This is an archived article that was published on in 2016, and information in the article may be outdated. It is provided only for personal research purposes and may not be reprinted.

An FBI agent testified during a Wednesday detention hearing that a Tooele County man showed no remorse when he thought — incorrectly — that he had bombed a Bureau of Land Management cabin on the Arizona Strip the night of June 21.

The federal defender for William Keebler, meanwhile, said undercover agents proposed the explosive types, drove Keebler to the location, placed the bomb, handed Keebler a remote trigger and told him to press the button three times.

Keebler knew the cabins to be unoccupied, said Lynn Donaldson, and his actions amounted to "an extreme act of disobedience, in the nature of vandalism."

If convicted, the 57-year-old Stockton resident faces a potential sentence of five to 20 years for attempted damage to federal property by means of explosive.

FBI agent Steve Daniels said two undercover FBI agents and other unspecified government personnel infiltrated Keebler's small militia as the result of Keebler's participation in a 2014 standoff near the southeastern Nevada ranch of Cliven Bundy. Daniels said the militia's members numbered about seven, including Keebler and the undercover personnel, around the time of Keebler's arrest last week

Daniels said Keebler repeatedly expressed an interest in using explosives during the yearlong investigation, and that even after Keebler had been arrested and advised of his Miranda rights, he told authorities that he led the mission to the remote slopes of Mount Trumbull, Ariz.

"It's a crime of violence," said federal prosecutor Andrew Choate. "It's detonating a bomb. It doesn't get too much more serious than detonating a bomb."

No action resulted Wednesday, because U.S. Magistrate Judge Dustin B. Pead wanted to review a six-minute video entered by the defense before announcing his decision Thursday afternoon.

But arguments filled in details of the story outlined in the charging documents, and they added a correction: LaVoy Finicum didn't accompany Keebler when he scouted the BLM cabins in October 2015, as was alleged in charging documents, Choate said. Although Keebler was then a guest at Finicum's house, Choate said, Finicum attended a family event that day.

Finicum, killed by Oregon state police in late January amid a 41-day occupation of an eastern Oregon wildlife refuge, paid to graze his cattle on an allotment near the cabins, and he was ordered to pay a $12,000 fine when his cattle were observed grazing before their permitted season in August 2015.

Finicum's widow, Jeanette, said in an email that her husband knew Keebler only briefly. In the months after his death, Keebler volunteered as security for the family and arranged events in the Tooele area at which Finicum's family members spoke.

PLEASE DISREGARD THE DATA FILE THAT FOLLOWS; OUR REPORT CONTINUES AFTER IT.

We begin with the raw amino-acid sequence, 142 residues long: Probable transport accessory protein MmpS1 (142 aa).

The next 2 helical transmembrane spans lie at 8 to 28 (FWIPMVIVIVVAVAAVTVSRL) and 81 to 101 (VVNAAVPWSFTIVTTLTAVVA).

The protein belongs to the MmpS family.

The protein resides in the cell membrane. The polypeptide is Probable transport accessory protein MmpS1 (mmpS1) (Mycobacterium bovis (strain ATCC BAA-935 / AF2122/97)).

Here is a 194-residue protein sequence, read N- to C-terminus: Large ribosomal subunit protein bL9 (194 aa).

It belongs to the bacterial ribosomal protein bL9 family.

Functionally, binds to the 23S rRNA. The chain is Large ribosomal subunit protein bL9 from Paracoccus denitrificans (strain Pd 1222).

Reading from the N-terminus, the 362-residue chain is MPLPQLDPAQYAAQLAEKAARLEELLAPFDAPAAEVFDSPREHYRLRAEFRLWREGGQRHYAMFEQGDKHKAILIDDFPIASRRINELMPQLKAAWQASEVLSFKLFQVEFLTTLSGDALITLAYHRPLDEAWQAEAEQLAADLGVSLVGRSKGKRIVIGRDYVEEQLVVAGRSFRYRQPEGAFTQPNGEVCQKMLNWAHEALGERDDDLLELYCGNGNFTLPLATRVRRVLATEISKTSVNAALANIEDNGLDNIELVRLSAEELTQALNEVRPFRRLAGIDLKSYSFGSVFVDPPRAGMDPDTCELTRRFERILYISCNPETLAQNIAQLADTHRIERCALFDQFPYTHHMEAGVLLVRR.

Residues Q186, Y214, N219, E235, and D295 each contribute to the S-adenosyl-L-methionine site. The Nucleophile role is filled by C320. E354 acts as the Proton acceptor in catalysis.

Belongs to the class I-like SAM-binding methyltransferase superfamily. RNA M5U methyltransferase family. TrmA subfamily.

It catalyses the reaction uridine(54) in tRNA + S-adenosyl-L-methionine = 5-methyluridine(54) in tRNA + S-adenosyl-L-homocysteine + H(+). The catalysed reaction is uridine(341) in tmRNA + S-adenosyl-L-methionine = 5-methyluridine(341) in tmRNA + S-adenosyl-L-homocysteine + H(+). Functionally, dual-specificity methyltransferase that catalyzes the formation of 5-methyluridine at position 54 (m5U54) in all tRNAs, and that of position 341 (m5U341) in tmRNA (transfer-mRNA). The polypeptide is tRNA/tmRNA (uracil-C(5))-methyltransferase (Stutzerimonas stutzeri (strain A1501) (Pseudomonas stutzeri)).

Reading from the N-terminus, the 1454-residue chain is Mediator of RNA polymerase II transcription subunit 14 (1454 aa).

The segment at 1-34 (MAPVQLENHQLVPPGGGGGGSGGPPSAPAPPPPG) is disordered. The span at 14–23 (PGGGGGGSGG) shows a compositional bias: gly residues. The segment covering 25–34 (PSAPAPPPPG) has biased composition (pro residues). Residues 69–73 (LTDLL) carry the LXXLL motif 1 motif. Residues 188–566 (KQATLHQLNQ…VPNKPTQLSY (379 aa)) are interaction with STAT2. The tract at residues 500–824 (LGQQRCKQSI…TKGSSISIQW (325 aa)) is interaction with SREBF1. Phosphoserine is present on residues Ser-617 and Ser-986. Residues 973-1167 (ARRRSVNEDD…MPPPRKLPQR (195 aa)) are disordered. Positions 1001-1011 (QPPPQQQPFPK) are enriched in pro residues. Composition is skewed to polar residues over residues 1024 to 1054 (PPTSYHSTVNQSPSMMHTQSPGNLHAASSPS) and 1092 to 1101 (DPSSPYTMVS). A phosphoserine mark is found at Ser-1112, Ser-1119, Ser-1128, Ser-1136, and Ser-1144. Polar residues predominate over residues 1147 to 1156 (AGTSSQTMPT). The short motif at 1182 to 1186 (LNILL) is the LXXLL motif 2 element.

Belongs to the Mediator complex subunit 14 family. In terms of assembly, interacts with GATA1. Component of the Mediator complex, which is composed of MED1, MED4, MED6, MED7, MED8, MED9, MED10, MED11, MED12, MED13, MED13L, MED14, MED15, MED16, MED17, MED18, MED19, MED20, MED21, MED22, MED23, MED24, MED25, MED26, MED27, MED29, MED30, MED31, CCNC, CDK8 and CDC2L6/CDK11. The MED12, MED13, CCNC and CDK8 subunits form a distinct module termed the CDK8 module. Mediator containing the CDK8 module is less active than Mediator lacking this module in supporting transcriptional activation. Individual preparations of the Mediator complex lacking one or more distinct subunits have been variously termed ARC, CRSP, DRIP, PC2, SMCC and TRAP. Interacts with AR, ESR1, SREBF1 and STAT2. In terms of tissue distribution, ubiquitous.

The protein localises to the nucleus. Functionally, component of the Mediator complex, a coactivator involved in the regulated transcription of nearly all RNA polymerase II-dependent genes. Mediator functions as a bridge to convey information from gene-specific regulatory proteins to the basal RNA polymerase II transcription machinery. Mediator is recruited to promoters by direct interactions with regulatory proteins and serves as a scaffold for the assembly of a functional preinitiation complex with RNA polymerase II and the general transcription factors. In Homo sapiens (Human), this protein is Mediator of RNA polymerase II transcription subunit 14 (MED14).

Daniels said Wednesday that in addition to a BLM office in Salt Lake City's Gateway mall, Keebler scouted a mosque and an FBI office in Utah's capital.

Charging documents state that Keebler determined instead that it was best to damage vehicles and buildings "in the middle of nowhere."

Choate said the undercover presence resulted in a "strong" case and "essentially GoPro videos" of the event.

Daniels said Keebler was armed with an AR-15-style rifle and a .45-caliber handgun with "lots of ammunition," and that after attempting to detonate the explosive — which he thought he had accomplished — Keebler told agents he would assume "a covering position."

"He had committed himself to firing the first shots, if need be," Daniels said.

Daniels, pressed by Donaldson, said Keebler didn't resist arrest Wednesday at a gas station near Nephi, that Daniels knew of. Daniels added, however, that the agents were "lucky" Keebler had left his handgun on the floorboard of a vehicle. Daniels said he had inspected the gun previously and that it had a bullet in the chamber.

Donaldson said Keebler has lived in Utah for 12 years. (The Salt Lake Tribune wrote about him in December 2011, when he guided sport coyote hunters.) He was honorably discharged from the U.S. Army in 1987, Donaldson said, and his primary source of income is veterans disability.

Keebler had cancer in 2004 and a triple heart-bypass surgery in 2013, Donaldson said, though Choate said that Keebler showed himself to be in adequate health in the rugged terrain of northern Arizona mountains, with heat in excess of 90 degrees.

Donaldson said Keebler has had no criminal convictions since he was found to have driven on a suspended license in 1998 and convicted of driving under the influence in 1997.

Choate also asked for and received a stipulated protective order against Keebler "sympathizers or supporters" releasing information on social media about the agents who infiltrated the militia.

The courthouse entrance Wednesday was guarded by a handful of law enforcement personnel, including Department of Homeland Security officers with a bomb-sniffing dog.

Twitter: @matthew_piper